Despite USEPA rulings that municipal (city) water systems must keep fluoride levels in drinking water under 4 ppm (parts per million) and arsenic levels in drinking water under 10 ppm some smaller communities have not yet come into compliance.
As an example,
Newdale is facing drinking water quality issues because of arsenic and fluoride levels in the water supply that do not meet U.S. Environmental Protection Agency water quality standards.
Testing over the past several years showed average arsenic levels at 10.8 parts per billion, and the level has been as high as 15 parts per billion.
The city’s level of fluoride in the water supply has consistently averaged about 4.8 parts per million over the last several years.
The state DEQ has ranked Newdale as the first priority in the state for drinking water improvements. ( source )
Efforts to remedy the solution have begun in Newdale and many other areas but the fact remains that many people still consume levels of fluoride and arsenic considered dangerous by health officials.
People living in smaller communities served by older water systems and well ought to consider testing their water periodically for things such as bacteria, arsenic and other critical water parameters. Smaller towns have smaller budgets and remediation for arsenic costs a lot of money. Sometimes a lot more money than a small town can afford.
Thankfully, though, State and Federal agencies across the country have recognized smaller communities’ needs for assistance when it comes to cleaning up their drinking water and made funding available for that purpose.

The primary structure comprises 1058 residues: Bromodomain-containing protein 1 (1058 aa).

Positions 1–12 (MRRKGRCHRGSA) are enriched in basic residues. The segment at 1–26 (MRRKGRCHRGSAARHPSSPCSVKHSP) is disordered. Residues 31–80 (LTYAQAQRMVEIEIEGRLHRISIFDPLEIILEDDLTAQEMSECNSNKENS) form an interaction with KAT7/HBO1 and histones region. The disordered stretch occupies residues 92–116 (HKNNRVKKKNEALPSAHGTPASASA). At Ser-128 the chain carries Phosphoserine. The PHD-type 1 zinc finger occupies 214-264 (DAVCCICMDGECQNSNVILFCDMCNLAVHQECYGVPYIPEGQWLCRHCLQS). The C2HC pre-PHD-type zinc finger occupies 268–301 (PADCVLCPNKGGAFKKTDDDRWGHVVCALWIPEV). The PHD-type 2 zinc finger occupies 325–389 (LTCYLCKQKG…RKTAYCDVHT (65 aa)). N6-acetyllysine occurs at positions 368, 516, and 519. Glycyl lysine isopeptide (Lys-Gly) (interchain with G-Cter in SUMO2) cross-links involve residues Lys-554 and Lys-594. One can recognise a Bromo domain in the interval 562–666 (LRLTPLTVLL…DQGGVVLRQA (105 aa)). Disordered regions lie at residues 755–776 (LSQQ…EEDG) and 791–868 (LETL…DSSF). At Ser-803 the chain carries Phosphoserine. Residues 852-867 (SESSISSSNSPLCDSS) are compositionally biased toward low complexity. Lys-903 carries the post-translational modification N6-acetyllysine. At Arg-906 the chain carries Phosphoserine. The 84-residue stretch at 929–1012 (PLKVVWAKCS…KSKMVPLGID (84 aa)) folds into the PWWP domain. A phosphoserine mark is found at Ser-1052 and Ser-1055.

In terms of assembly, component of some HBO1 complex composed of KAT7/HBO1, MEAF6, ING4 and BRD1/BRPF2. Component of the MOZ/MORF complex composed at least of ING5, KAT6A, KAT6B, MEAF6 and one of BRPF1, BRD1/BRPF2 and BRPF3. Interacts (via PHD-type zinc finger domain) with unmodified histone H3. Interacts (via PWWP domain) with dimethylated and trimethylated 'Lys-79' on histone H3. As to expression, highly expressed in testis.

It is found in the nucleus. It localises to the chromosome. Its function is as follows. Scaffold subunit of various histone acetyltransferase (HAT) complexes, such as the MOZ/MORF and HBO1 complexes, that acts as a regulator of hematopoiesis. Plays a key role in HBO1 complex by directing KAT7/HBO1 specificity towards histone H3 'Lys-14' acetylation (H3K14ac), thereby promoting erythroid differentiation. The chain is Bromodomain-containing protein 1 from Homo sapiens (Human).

To take advantage of an offer of loan money from the state of Idaho with federal stimulus funds, the Newdale City Council voted on June 24 to see if the project could be approved through judicial confirmation, a quicker process than a bond election.
In his finding of fact and conclusions of law Moeller wrote: “The Idaho Supreme Court has held that the impact of a proposed expenditure on public safety is fundamental to the determination of whether a project is necessary. … If the expense is necessary to protect the health and safety of the inhabitants of the municipality, it is both ‘ordinary and necessary.'” ( source )
As usual, we suggest that anyone suspecting life-threatening drinking water contamination have their water tested by a certifed water testing laboratory. For routine testing, though, one can use at-home drinking water test kits such as the Water Quality Test Kit or the WaterSafe All-In-One Test Kit.
For people interested in testing their drinking water for arsenic, we suggest using one of the Arsenic Quick Test Kits. Below we have listed some of their smaller, more affordable field arsenic test kits.
More on Arsenic and Testing for Arsenic:
- Arsenic in Upstate NY Wells
- Testing Arsenic in Salt/Brackish Water
- Arsenic Exposure Linked to Lower Influenza Resistance
- Testing for Arsenic in Wood and on Playgrounds
- Possible Link Between Arsenic Exposure and Diabetes
More on Fluoride and Fluoride Testing: